This is no ordinary hag. The supernatural predator immortalized in Czech nursery rhyme and Dvorak’s symphonic suite always strikes at high noon. She may or may not be stalking the daughter of a recently bereaved widow or possibly her guilt has metastasized into something toxic in Jiri Sadek’s The Noonday Witch (trailer here), which screens during this year’s Czech That Film in Chicago.
Eliska has just moved back to her husband provincial hometown with her daughter Anetka, but without her husband. That is because he is buried there. Evidently, he died in a misadventure that was most likely suicide, but she has yet to tell Anetka. Unfortunately, given the nature of his demise, she stands to receive no insurance benefits. This puts Eliska under tremendous stress that compounds whenever Anetka asks about her absent father. To make matters worse, the region is suffering from a historic draught. The last time water tables were this dry, bad things happened.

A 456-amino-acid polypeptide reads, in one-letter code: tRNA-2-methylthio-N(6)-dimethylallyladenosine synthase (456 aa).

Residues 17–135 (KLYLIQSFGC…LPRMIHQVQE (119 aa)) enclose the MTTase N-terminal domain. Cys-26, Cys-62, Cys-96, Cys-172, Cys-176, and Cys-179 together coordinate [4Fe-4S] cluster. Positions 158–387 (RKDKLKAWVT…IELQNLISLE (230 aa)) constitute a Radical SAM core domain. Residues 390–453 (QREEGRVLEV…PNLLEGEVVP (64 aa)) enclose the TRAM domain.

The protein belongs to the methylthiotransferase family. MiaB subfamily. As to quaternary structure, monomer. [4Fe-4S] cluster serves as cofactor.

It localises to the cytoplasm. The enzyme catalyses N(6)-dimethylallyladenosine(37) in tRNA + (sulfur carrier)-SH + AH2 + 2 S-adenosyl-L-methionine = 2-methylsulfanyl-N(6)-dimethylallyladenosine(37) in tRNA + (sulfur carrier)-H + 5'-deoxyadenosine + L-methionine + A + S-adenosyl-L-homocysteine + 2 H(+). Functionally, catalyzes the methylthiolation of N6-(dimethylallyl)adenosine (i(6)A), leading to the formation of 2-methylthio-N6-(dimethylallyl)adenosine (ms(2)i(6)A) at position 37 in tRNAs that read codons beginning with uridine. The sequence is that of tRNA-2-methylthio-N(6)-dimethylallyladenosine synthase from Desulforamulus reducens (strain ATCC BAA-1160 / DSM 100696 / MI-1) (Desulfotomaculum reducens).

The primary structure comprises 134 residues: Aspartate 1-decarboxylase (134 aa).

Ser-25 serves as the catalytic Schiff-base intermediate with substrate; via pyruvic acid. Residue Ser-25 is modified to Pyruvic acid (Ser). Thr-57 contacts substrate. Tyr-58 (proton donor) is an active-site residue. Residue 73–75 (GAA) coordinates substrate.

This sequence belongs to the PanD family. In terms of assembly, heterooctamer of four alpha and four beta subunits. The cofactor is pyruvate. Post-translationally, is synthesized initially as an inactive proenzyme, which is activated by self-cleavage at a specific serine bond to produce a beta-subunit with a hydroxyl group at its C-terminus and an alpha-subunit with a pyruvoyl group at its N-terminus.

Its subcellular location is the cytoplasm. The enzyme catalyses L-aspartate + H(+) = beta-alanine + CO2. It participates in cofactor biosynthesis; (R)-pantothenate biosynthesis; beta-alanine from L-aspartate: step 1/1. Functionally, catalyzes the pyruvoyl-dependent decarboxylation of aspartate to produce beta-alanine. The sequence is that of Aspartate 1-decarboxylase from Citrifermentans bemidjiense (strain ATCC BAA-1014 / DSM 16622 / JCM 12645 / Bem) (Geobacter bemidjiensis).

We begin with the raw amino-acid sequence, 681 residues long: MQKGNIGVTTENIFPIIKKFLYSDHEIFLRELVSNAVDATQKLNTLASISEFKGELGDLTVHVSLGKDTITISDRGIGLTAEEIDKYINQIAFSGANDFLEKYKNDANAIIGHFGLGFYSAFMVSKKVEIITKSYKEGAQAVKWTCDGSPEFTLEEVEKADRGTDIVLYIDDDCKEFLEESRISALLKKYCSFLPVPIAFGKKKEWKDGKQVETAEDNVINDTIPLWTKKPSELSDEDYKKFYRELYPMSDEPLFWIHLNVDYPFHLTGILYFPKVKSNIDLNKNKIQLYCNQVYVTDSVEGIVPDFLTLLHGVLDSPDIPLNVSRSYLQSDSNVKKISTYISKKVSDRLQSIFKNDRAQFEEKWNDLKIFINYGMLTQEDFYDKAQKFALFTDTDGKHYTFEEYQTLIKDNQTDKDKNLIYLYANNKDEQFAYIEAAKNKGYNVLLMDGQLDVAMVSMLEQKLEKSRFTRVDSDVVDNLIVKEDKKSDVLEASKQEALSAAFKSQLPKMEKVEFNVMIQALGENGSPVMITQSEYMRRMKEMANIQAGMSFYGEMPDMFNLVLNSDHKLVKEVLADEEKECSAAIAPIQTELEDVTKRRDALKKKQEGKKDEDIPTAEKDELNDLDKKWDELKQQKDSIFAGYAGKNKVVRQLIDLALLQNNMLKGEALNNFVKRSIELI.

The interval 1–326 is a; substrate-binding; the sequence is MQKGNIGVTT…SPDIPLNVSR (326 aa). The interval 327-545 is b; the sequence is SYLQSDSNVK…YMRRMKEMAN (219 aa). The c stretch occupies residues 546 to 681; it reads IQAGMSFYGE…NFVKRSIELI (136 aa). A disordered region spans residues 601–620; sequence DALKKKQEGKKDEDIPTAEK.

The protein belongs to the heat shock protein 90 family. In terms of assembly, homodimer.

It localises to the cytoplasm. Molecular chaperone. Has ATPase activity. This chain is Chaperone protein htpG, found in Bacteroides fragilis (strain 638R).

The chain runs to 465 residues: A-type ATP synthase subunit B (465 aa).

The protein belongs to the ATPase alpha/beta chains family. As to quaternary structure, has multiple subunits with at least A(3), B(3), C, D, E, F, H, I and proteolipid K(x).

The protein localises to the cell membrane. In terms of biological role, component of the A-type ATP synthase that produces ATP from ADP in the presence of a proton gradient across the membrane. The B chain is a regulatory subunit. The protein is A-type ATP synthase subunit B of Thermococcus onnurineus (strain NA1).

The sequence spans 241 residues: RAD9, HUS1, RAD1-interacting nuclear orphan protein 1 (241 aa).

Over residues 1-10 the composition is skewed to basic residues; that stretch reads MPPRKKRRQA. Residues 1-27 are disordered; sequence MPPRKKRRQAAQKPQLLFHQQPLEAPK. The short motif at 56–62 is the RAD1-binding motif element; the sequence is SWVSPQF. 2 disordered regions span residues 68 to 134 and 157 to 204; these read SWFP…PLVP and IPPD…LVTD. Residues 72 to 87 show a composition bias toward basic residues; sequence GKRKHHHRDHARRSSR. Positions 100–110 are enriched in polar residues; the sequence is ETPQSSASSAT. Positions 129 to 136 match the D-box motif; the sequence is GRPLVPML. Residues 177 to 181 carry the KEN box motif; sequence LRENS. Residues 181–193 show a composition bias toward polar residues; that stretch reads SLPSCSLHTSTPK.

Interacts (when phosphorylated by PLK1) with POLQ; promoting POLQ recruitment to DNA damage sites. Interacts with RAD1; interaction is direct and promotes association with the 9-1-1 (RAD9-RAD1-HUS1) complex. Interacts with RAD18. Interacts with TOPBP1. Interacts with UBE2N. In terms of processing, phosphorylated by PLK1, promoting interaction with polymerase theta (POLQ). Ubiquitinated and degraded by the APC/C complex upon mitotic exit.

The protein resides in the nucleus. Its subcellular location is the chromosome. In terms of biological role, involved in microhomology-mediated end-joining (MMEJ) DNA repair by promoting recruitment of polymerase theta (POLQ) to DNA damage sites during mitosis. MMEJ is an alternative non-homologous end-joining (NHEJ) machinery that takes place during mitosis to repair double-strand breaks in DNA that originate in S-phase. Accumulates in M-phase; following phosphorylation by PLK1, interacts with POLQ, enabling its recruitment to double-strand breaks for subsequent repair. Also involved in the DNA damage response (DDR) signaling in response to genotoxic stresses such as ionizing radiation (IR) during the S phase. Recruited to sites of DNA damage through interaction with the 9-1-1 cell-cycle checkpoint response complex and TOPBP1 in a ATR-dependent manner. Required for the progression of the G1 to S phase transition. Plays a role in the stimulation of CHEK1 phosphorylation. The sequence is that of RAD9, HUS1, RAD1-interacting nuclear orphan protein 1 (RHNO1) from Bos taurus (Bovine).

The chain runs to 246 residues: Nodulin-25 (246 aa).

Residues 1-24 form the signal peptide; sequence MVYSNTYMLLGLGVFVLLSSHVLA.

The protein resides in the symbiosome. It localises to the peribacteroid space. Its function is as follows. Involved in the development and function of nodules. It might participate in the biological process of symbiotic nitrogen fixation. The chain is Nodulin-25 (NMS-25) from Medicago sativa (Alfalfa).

It seems they happened to Mayor Mraz’s desiccated-looking wife. Eventually, Eliska learns Madame Mrazova was committed for killing her son. Psychologically, she is unable to bear the guilt, so she now blames the Noonday Witch—or so the Mayor assumes. Ms. Mrazova has been agitated lately, because she senses the witch now has her eyes on Anetka. At first, Eliska does not want to hear her crazy talk, but she eventually sees alarming signs she might be right—or perhaps the single mother is creating them herself, acting out of guilt, stress, and the power of suggestion.
Noonday will inevitably be compared to the over-hyped Babadook, but it is the superior film by a good measure. Sadek and cinematographer Alexander Surkala give the film a distinctive look that is both sun-drenched and eerie. The film has a folkloric vibe, yet it still feels contemporary. Most critically, Sadek handles the evil entity, such as it might be, with dexterous subtlety.
As Eliska, Anna Geislerova mentally cracks up quite spectacularly. Whether there is anything uncanny or not afoot, her nervous breakdown is totally convincing. Veteran Czech thesp Daniela Kolarova is even creepier as Mrazova, while Zdenek Mucha grounds the film as the decent, remorseful Mayor Mraz.